The United Nations on Tuesday raised the prospect of "megadisasters" affecting millions of people in some of the world's biggest cities unless more is done to heed the threat of climate change.
"We are going to see more disasters and more intense disasters as a result of climate change," UN Under Secretary General for Humanitarian Affairs John Holmes said at the opening of a four-day conference on reducing disaster risks.
The Red Cross joined the UN in urging more investment to ensure that cities, villages and small communities were better prepared for natural disasters that are being amplified by global warming.
Natural and man-made disasters killed nearly a quarter of a million people in 2008 and warnings about looming disasters, particularly climate change, are not being heeded, the Red Cross said.
At 242,662 people worldwide, this was the second biggest annual toll of the past decade, according to a report by the International Federation of Red Cross and Red Crescent Societies.
Nine in 10 of those disasters were weather-related and they caused up to 200 billion dollars (145 billion euros) worth of damage, Holmes said, calling it an "enormous concern".
"The effects of climate change are being felt now, they're not simply some future threat."
Holmes said some of the world's biggest cities, housing more than 10 million people each, were highly exposed, since they were located in coastal areas that would be threatened by rising sea levels or in earthquake zones.
"The risks of megadisasters in some of these megacities are rising all the time," the UN relief chief warned, predicting a soaring death toll from future natural catastrophes.
The Red Cross cautioned that only piecemeal progress had been made on prevention and measures to make communities more resilient to floods, drought, storms and earthquakes, despite the warnings about more extreme weather events.
The federation's annual "World Disasters Report" published Tuesday highlighted climate change as "offering us the ultimate early warning."
"The rising dangers of climate change require a response from governments equivalent to the one made to address the global financial crisis," said Bekele Geleta, Secretary General of the federation.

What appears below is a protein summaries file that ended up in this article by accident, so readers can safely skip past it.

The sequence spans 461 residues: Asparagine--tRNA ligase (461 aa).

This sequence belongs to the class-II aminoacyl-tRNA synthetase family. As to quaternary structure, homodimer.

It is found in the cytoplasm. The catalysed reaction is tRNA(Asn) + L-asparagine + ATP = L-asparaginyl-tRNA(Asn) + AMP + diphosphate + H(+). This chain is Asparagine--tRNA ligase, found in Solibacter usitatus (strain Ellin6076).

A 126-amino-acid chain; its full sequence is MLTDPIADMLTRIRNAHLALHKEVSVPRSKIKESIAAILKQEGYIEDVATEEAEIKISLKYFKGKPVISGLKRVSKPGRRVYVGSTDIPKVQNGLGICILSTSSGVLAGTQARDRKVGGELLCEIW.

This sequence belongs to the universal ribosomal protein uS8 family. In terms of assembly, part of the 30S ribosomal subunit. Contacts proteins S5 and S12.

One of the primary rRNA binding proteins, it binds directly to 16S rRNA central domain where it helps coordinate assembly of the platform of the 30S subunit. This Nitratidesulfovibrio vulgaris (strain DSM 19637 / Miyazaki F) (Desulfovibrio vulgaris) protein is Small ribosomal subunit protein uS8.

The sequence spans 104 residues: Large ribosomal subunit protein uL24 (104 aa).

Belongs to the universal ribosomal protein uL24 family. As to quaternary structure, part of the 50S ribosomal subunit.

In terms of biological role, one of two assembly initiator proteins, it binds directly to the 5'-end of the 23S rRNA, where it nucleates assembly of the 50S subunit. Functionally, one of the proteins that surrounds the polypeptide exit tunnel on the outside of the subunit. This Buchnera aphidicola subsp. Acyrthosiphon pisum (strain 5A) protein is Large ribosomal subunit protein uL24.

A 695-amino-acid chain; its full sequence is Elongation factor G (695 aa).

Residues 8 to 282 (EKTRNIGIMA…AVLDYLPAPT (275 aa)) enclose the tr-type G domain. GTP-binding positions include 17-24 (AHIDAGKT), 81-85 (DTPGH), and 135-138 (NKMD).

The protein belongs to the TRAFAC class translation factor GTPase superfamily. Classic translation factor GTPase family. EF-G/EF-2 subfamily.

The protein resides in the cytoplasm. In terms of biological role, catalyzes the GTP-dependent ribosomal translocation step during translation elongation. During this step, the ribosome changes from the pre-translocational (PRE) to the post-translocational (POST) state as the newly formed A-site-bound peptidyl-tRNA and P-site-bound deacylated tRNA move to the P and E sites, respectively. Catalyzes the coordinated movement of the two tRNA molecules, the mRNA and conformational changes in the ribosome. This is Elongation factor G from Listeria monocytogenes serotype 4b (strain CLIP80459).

But he warned in the report that there was "much resistance to change", with the focus still on emergency aid after the event rather than preparing for the worst.
"This seems to be a lesson that individuals, donors, countries and some of the 'humanitarian community' have yet to learn," Geleta said.
The measures advocated at the conference include adequate community flood or weather alerts, shelters, better building standards to resist bad weather or quakes, and avoiding settlements in high risk areas.
Holmes estimated that about three billion dollars a year could be mobilised by setting aside one percent of development assistance and 10 percent of global humanitarian aid for precautionary projects.
The 585 natural or man-made catastrophes that occurred in 2008 represented the lowest annual total the past decade.
The overwhelming majority of the deaths occurred in the Sichuan earthquake in China where more than 87,000 people died, and cyclone Nargis, which claimed more than 138,000 lives when it swept through coastal areas of Myanmar.
The Red Cross report likened forecasting the impact of global warming to rolling a dice: "We never know when a particular number will appear, but at some point every number comes up."
"Confronted with global warming and growing vulnerability, we also know the dice is loaded."
(c) 2009 AFP
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